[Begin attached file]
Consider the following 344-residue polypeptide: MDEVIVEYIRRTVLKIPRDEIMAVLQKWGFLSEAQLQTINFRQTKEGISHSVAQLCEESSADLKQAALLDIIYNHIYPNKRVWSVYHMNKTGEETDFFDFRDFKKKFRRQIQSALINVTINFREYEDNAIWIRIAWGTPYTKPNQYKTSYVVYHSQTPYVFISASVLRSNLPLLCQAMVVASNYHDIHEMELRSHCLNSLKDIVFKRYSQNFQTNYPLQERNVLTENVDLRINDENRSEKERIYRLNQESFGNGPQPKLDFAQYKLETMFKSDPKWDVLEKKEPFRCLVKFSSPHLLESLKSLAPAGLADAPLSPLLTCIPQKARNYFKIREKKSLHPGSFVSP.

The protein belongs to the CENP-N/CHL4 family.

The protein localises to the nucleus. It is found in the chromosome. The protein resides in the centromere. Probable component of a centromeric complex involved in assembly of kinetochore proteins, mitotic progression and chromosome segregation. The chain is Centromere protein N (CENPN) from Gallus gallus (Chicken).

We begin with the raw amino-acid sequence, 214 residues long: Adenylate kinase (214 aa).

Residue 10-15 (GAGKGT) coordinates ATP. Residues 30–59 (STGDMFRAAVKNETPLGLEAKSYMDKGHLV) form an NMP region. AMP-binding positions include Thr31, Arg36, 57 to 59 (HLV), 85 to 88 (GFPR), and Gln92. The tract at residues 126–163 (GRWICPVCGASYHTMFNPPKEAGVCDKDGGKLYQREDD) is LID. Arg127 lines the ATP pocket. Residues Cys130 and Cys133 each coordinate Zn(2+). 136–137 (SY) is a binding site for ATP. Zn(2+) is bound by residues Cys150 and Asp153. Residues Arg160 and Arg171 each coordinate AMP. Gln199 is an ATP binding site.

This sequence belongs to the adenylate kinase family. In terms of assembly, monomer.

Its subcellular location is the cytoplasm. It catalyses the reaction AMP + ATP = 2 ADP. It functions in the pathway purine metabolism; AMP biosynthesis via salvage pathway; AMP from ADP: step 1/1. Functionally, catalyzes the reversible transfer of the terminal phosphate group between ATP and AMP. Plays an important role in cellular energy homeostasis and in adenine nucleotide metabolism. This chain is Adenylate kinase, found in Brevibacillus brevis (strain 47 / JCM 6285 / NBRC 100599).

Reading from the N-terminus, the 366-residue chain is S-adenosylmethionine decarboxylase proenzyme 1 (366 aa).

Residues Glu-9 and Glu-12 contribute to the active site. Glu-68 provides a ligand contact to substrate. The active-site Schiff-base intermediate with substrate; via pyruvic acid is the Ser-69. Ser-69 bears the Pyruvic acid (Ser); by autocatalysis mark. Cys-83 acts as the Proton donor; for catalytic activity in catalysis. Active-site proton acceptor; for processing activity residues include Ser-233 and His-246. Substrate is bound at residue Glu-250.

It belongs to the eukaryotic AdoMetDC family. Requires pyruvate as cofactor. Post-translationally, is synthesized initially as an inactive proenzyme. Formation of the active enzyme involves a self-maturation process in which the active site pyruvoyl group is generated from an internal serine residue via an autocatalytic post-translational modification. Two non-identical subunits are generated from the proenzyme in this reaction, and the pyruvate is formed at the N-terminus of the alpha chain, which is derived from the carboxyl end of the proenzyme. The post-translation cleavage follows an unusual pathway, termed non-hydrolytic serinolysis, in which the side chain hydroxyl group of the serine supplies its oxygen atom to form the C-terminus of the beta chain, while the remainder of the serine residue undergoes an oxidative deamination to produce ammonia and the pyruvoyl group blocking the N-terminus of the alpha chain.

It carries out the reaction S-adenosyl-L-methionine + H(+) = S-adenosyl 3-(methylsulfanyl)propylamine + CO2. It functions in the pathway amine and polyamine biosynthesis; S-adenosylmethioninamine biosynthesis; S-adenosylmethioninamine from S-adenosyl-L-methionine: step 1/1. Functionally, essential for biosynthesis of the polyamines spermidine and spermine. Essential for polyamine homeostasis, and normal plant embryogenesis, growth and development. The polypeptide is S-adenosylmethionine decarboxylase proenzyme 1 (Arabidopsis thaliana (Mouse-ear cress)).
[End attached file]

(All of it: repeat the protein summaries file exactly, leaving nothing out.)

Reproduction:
Consider the following 344-residue polypeptide: MDEVIVEYIRRTVLKIPRDEIMAVLQKWGFLSEAQLQTINFRQTKEGISHSVAQLCEESSADLKQAALLDIIYNHIYPNKRVWSVYHMNKTGEETDFFDFRDFKKKFRRQIQSALINVTINFREYEDNAIWIRIAWGTPYTKPNQYKTSYVVYHSQTPYVFISASVLRSNLPLLCQAMVVASNYHDIHEMELRSHCLNSLKDIVFKRYSQNFQTNYPLQERNVLTENVDLRINDENRSEKERIYRLNQESFGNGPQPKLDFAQYKLETMFKSDPKWDVLEKKEPFRCLVKFSSPHLLESLKSLAPAGLADAPLSPLLTCIPQKARNYFKIREKKSLHPGSFVSP.

The protein belongs to the CENP-N/CHL4 family.

The protein localises to the nucleus. It is found in the chromosome. The protein resides in the centromere. Probable component of a centromeric complex involved in assembly of kinetochore proteins, mitotic progression and chromosome segregation. The chain is Centromere protein N (CENPN) from Gallus gallus (Chicken).

We begin with the raw amino-acid sequence, 214 residues long: Adenylate kinase (214 aa).

Residue 10-15 (GAGKGT) coordinates ATP. Residues 30–59 (STGDMFRAAVKNETPLGLEAKSYMDKGHLV) form an NMP region. AMP-binding positions include Thr31, Arg36, 57 to 59 (HLV), 85 to 88 (GFPR), and Gln92. The tract at residues 126–163 (GRWICPVCGASYHTMFNPPKEAGVCDKDGGKLYQREDD) is LID. Arg127 lines the ATP pocket. Residues Cys130 and Cys133 each coordinate Zn(2+). 136–137 (SY) is a binding site for ATP. Zn(2+) is bound by residues Cys150 and Asp153. Residues Arg160 and Arg171 each coordinate AMP. Gln199 is an ATP binding site.

This sequence belongs to the adenylate kinase family. In terms of assembly, monomer.

Its subcellular location is the cytoplasm. It catalyses the reaction AMP + ATP = 2 ADP. It functions in the pathway purine metabolism; AMP biosynthesis via salvage pathway; AMP from ADP: step 1/1. Functionally, catalyzes the reversible transfer of the terminal phosphate group between ATP and AMP. Plays an important role in cellular energy homeostasis and in adenine nucleotide metabolism. This chain is Adenylate kinase, found in Brevibacillus brevis (strain 47 / JCM 6285 / NBRC 100599).

Reading from the N-terminus, the 366-residue chain is S-adenosylmethionine decarboxylase proenzyme 1 (366 aa).

Residues Glu-9 and Glu-12 contribute to the active site. Glu-68 provides a ligand contact to substrate. The active-site Schiff-base intermediate with substrate; via pyruvic acid is the Ser-69. Ser-69 bears the Pyruvic acid (Ser); by autocatalysis mark. Cys-83 acts as the Proton donor; for catalytic activity in catalysis. Active-site proton acceptor; for processing activity residues include Ser-233 and His-246. Substrate is bound at residue Glu-250.

It belongs to the eukaryotic AdoMetDC family. Requires pyruvate as cofactor. Post-translationally, is synthesized initially as an inactive proenzyme. Formation of the active enzyme involves a self-maturation process in which the active site pyruvoyl group is generated from an internal serine residue via an autocatalytic post-translational modification. Two non-identical subunits are generated from the proenzyme in this reaction, and the pyruvate is formed at the N-terminus of the alpha chain, which is derived from the carboxyl end of the proenzyme. The post-translation cleavage follows an unusual pathway, termed non-hydrolytic serinolysis, in which the side chain hydroxyl group of the serine supplies its oxygen atom to form the C-terminus of the beta chain, while the remainder of the serine residue undergoes an oxidative deamination to produce ammonia and the pyruvoyl group blocking the N-terminus of the alpha chain.

It carries out the reaction S-adenosyl-L-methionine + H(+) = S-adenosyl 3-(methylsulfanyl)propylamine + CO2. It functions in the pathway amine and polyamine biosynthesis; S-adenosylmethioninamine biosynthesis; S-adenosylmethioninamine from S-adenosyl-L-methionine: step 1/1. Functionally, essential for biosynthesis of the polyamines spermidine and spermine. Essential for polyamine homeostasis, and normal plant embryogenesis, growth and development. The polypeptide is S-adenosylmethionine decarboxylase proenzyme 1 (Arabidopsis thaliana (Mouse-ear cress)).